Let’s Talk Business: Retainer Clients

Let's Talk Business: Retainer Clients

One of the reasons why I’ve been so busy is that I’ve been dedicating a lot of time to my retainer clients. Even before going full-time, I worked with retainer clients primarily because the projects are smaller and it’s easier to keep track of when you’re working a 9-5 versus working on a project to project basis. Today I want to share some of my thoughts on retainer clients, what they are, and why you should probably consider offering retainer contracts.

What are retainers?

A retainer is a pre-paid amount for services. Retainers are great for maintenance work or small projects that your client may require on a frequent basis. My retainer clients usually require SEO/website maintenance, recurring print design work, and social media management. If I were to charge for these services on a single-line invoice, it could become costly and time-consuming. With a retainer fee in place, I can guarantee my clients a certain amount of time dedicated to them monthly and it’s less expensive than if they requested these projects one by one.

Benefits of Retainer Clients

As a creative entrepreneur, projects aren’t always promised to me. While I do love the process of getting a new project inquiry and starting from scratch, it can be difficult juggling multiple projects. A full-stack project for me starts from identity design to web development and can include anywhere from three to five phases. These projects can take anywhere from 3-6 months and it’s hard to take on multiple projects during that time. With retainer clients, I’m able to manage a bit more while still leaving room for any new projects.

I also like working with clients on multiple occasions. Having great client relationships really makes the work fun. It also allows me more room for creative freedom. I’ve been working with my retainer clients for years so they’re very trusting of my abilities. My ideas are respected and it’s easier to move projects from start to finish. With new clients, there can be a lot of feedback and things can spiral out of control if not managed correctly. I don’t have these worries when I get an e-mail to put together a quick brochure or postcard for a retainer client.

When to Suggest a Retainer

If you’re doing maintenance work or recurring work often for a client, suggesting a retainer is probably best for you. I like to offer retainers on a 3 month, 6 month, and 12 month basis. If you’re just getting started, try to suggest it for one month as a trial and go from there. It’s much easier for the client and it guarantees them your time. How often have you gotten a small maintenance request during the middle of a big project and had to turn it down? In my contracts, I list of the amount time I can dedicate towards certain projects so it’s clear what can be done under the retainer. It’s imperative to have a contract for a retainer proposal as you would with any other project. Be sure to include very clear definitions of what can be done under the retainer so there’s no confusion. Retainers are a great way to make your life easy while protecting your time and your clients. If you’re not taking advantage of them, you should give them a try.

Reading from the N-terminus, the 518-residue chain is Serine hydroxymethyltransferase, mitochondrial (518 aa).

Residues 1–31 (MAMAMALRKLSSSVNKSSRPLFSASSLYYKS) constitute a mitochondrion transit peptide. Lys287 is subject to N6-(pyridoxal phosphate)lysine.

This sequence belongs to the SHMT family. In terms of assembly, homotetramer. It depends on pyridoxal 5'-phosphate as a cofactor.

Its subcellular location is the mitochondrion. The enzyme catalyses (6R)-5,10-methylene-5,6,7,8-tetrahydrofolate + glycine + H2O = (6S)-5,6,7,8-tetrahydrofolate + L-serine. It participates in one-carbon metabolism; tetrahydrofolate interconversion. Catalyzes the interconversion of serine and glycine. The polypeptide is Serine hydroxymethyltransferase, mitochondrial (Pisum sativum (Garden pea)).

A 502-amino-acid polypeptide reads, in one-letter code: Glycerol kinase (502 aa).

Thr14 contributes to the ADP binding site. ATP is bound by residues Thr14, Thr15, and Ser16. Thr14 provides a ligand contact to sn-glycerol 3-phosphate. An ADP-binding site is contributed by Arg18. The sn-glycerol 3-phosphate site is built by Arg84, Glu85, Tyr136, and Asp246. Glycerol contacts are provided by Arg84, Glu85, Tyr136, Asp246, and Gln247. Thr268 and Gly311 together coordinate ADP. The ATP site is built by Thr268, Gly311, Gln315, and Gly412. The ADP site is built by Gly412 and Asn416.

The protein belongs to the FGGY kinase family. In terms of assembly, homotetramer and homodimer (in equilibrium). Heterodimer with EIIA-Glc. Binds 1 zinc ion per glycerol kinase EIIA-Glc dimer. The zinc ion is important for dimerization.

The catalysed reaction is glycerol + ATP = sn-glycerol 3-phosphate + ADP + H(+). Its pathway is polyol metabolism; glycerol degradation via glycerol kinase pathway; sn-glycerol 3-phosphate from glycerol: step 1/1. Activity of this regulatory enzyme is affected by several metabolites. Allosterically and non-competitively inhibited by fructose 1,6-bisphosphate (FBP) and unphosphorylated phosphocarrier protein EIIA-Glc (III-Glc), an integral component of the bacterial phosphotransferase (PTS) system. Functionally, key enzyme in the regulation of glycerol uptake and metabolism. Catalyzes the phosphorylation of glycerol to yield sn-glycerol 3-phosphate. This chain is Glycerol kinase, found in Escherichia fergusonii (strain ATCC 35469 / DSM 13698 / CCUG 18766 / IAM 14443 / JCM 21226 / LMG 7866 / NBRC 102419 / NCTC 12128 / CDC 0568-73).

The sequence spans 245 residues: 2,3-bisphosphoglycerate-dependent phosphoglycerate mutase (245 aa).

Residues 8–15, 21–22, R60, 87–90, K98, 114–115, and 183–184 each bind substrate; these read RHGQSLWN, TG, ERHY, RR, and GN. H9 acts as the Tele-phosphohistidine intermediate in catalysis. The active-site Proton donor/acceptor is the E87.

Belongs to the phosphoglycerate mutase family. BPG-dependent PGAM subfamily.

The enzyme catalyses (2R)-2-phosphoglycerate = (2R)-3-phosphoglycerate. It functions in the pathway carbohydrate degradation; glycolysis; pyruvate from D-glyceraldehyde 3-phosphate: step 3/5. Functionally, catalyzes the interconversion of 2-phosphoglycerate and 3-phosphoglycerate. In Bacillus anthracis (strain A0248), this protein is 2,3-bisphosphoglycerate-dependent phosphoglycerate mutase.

Are you using retainers for your clients?

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Angelica Yarde
My name is Angel Yarde. I am a designer, front-end developer, and speaker. I am the editor and designer of Studio 404 whic was founded in December 2006. In January 2014, I launched Studio 404 Paper, a paper shop which includes type-focused greeting cards, note cards, and prints. I currently reside in Celebration, Florida where I co-own a branding strategy studio, Sevenality, with my husband.
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  1. I can totally relate to this. I have one client that I’ve been working with for a while, and it’s nice to get that for sure work when things can suddenly hault.

    One question – how does your retainer contract differ from the contract you use when starting a new project?

    • Agreed! Having recurring clients is amazing and being able to guarantee them for a certain amount of work during a period time helps take some stress off.

      My retainer contract is more detailed about the services needed and the amount of hours total that will dedicated for the price point. My project contracts are pretty detailed about the step-by-step process of the project. It gives a detailed timeline about how long each step is expected, what client deliverables are needed, and very detailed about what is expected on both ends. They both have very similar terms and conditions unless something isn’t relevant to the client. All of my contracts are very custom in general. No two clients have ever had the same contract because no two projects are alike!

  2. I have a few clients that I do work for consistently… I really should get them on a retainer. Right now I’m just billing them at the end of the month for the work done, but a retainer sounds better.

    • I would definitely encourage you to introduce them to the idea and see if they’re interested. I usually discount prices for my retainer clients just based on the number of hours they’re reserving. It’s beneficial for both ends! Thanks for stopping by Allyssa.

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